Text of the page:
Thames Towns

Cricklade and the Upper Thames

The Source of the River


The River Thames is 215 miles long from its source in the Cotswold Hills to the west of Oxford, right down to its meeting with the North Sea near Southend. 

Although the River Thames emerges as a spring at a place called "Thames Head" only a short walk north of Kemble in Gloucestershire flowing past little villages such as Ashton Keynes and Cricklade, it is not until the tiny river reaches the town of Lechlade that it actually becomes navigable by anything other than most craft.
 

The Thames Head Stone marking the source of the River Thames -photo by Jim Batty and reproduced by kind permission

The infant Thames in the village of Ashton Keynes - Photo by Colin Smith and reproduced by kind permission

Canoeists can and do reach higher up the river of course, and the right of navigation begins and ends upstream at Cricklade.  The Thames Path  National Trail - a long distance footpath - follows the general course of the river (but not always along the bank of the river) from its source. 

Ashton Keynes has a decent pub the White Hart, and the visitor attraction of the Cotswold Water Park close by. Cricklade is a pretty little Thames town with lots to see and do.  Famous for being the location of North Meadow in which blooms the rare Snakes Head Fritillary in April. People visit from miles around every spring just to see this amazing sight.( Nice pub The Old Bear.) The lovely tower of St Sampson's Church can be seen for miles around. It also has some unusual shops like Country Pursuits that stock country clothing and equipment for all the usual pursuits like fishing, riding and shooting.  Cricklade was the Romans' favoured crossing point over the River Thames - Ermine Street traverses the river at this point.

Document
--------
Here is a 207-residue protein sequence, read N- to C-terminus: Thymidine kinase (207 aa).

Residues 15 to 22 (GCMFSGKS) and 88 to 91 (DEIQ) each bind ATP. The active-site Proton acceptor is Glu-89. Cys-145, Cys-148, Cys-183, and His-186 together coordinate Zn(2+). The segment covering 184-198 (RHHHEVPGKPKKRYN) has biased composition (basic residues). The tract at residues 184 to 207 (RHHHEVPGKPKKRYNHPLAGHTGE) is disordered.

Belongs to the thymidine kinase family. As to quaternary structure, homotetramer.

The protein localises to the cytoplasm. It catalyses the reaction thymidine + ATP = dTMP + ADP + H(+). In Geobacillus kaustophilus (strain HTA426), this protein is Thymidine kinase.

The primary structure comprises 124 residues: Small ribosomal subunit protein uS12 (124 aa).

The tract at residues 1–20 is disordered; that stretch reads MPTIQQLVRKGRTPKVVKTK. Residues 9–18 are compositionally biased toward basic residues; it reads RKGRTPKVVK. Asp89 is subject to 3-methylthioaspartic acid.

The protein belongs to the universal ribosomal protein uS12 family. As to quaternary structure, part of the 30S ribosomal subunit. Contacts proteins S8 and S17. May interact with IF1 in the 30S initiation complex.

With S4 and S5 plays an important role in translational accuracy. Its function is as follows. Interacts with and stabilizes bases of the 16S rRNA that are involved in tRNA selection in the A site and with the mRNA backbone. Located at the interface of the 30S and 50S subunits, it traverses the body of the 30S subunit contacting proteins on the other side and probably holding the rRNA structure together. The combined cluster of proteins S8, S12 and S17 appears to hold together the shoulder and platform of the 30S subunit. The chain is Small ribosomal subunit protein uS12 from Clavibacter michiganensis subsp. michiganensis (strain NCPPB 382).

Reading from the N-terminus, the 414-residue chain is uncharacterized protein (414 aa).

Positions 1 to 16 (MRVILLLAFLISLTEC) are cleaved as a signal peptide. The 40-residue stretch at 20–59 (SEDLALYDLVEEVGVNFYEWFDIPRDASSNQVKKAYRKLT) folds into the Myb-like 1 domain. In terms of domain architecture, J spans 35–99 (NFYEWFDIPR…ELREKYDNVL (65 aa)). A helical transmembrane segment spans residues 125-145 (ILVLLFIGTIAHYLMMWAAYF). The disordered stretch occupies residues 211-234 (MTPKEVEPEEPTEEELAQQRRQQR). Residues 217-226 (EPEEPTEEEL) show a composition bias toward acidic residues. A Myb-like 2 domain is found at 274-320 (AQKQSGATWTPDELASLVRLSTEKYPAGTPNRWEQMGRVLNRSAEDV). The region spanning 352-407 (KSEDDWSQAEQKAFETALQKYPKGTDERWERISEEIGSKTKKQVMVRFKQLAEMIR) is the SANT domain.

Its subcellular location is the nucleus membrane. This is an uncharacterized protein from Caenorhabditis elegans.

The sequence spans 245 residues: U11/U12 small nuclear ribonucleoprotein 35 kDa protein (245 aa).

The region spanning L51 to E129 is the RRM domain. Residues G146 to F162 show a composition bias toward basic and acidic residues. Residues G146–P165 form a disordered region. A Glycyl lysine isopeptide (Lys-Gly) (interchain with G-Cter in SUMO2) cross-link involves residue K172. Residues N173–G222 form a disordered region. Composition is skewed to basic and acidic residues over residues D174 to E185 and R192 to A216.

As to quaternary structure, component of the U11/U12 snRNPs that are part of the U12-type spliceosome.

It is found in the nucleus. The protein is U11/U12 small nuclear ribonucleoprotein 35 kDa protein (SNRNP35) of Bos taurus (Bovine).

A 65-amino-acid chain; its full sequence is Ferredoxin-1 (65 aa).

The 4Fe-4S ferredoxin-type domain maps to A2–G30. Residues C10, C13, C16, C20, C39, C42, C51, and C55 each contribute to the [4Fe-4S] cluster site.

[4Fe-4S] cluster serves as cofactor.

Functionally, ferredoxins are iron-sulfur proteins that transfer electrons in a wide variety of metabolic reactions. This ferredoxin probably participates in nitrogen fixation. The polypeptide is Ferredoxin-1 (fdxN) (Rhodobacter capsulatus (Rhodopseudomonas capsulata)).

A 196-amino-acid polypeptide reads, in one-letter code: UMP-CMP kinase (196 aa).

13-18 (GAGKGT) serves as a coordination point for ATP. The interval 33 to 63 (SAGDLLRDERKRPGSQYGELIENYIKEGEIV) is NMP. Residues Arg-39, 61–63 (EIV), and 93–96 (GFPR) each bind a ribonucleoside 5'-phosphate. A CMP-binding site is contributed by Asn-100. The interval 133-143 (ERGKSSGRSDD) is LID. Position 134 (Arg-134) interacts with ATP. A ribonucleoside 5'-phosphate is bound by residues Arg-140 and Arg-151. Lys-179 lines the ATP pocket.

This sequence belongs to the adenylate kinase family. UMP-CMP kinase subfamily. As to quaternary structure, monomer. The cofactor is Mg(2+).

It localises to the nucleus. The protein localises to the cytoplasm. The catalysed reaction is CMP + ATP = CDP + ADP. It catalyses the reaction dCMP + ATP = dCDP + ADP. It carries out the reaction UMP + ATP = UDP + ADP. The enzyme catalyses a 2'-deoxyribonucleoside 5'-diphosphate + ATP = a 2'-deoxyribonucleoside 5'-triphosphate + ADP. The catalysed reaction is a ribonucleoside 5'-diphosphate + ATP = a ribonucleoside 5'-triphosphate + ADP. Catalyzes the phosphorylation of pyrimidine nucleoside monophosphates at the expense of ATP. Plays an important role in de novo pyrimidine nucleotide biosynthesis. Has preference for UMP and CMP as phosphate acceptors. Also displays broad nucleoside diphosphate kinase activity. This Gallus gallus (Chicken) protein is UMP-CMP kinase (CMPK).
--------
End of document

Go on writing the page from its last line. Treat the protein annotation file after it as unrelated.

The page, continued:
Castle Eaton Church - photo by Sheila Russell and reproduced by kind permission


Beyond here following the path of the River Thames, you reach the village of Castle Eaton with a pub and church, then after a long stretch of open countryside, you see the Round House at the junction of the river with the former Thames and Severn Canal, on the outskirts of Lechlade.

The Thames and Severn Canal once connected this upper reach of the Thames with the Severn River at Sharpness at Inglesham, just west of Lechlade. It has fallen into disrepair, but there are enthusiastic plans afoot to restore this waterway once again, so bigger boats will be seen further upriver than Lechlade. The Round House sits at the junction of the canal with the Thames - it is the former lock-keeper's accommodation - and boat trips are arranged in the summer.  

Written by Jeannette Briggs


Here are a list of Pubs, shops and attractions in the Cricklade area - not a scientific selection, just a list of some of our favourites and local recommendations:-

Accommodation

Wheatleys Farm B and B at Ashton Keynes

Pubs

Cricklade- The Old Bear

Kelmscott - The Plough Inn
Castle Eaton - The Red Lion
                                                                                      

Shops in Cricklade

Framing and Beyond
Madam Blunt Gallery
Cricklade Crafts
Country Pursuits - Country Clothing and Sporting Equipment

 

Other Attractions

Cricklade Museum

 

For Boat Charter hire, please see full details


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